Let's Talk About Beads 101: Onyx

Hey 👋🏾, fellow jewelry enthusiasts! If you are new here, we use our blog – Delightful Gems – to share knowledge about different aspects of our handmade jewelry business.

This article is a continuation of our Let’s Talk About Beads 101 series – where we are providing information about the various semiprecious gemstones we create our jewelry with. This time around, we are talking about Onyx. 

Onyx belongs to the chalcedony family, a cryptocrystalline variety of quartz. Onyx has a multi-layered structure that is similar to that of agates. When the stone has a black base and a white upper layer, it's called "true" onyx. Uniformly black chalcedony is referred to as black onyx; however, most black onyx is grey chalcedony that has been chemically treated to obtain the rich black color. When the base layer is brown, it is called sardonyx. Carnelian-onyx has a red base.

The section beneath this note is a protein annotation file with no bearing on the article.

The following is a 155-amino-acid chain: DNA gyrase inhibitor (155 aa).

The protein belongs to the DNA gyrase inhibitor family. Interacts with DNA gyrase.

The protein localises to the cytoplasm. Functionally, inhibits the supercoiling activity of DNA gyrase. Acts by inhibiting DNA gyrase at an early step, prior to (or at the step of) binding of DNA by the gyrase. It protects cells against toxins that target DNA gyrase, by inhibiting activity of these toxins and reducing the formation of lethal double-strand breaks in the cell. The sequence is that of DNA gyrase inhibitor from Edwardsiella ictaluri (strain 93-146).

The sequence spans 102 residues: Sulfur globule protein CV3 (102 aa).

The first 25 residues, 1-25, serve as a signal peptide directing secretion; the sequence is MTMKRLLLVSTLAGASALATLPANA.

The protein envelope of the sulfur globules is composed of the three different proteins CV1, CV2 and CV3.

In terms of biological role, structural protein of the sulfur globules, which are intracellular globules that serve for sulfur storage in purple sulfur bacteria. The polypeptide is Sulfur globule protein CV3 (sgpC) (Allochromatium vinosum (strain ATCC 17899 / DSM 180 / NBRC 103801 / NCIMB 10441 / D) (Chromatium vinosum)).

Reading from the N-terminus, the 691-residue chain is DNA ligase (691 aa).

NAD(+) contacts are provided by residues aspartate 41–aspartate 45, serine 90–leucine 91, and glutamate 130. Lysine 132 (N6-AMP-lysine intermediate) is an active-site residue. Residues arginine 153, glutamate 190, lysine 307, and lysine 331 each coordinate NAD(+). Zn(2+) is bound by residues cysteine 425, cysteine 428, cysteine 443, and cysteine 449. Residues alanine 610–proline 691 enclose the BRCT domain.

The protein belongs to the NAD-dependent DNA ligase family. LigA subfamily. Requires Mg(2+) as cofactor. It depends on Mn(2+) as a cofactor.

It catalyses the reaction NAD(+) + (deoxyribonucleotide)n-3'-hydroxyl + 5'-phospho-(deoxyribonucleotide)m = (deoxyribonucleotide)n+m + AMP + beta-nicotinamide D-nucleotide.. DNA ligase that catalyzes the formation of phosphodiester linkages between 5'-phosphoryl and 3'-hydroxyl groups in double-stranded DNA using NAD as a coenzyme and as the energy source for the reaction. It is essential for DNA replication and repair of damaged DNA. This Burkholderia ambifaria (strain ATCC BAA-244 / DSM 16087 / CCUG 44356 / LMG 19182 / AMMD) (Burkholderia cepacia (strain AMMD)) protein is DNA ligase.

Onyx is found worldwide. Brazil supplies the best multicolored raw onyx. Grey chalcedony is found in India and China.

The name "onyx" has roots in ancient Greek, where it translates to "claw" or "fingernail." This refers to the translucence of the white-colored layer of this multi-layered stone.

Onyx is a durable jewelry stone. It has a hardness rating of 7 on the Mohs scale. This means it can resist scratching, chips, and physical impact very well. Because of its hardness and durability, it should be kept away from other gemstones and jewelry to prevent scratching softer materials.

Black onyx is thought to have protective qualities, making it favorable to carry when traveling. It is said to be useful in fighting basic fears and to heal old emotional wounds. The Romans associated onyx with courage and it is thought to be useful when one is defending him/herself against unfair criticism.

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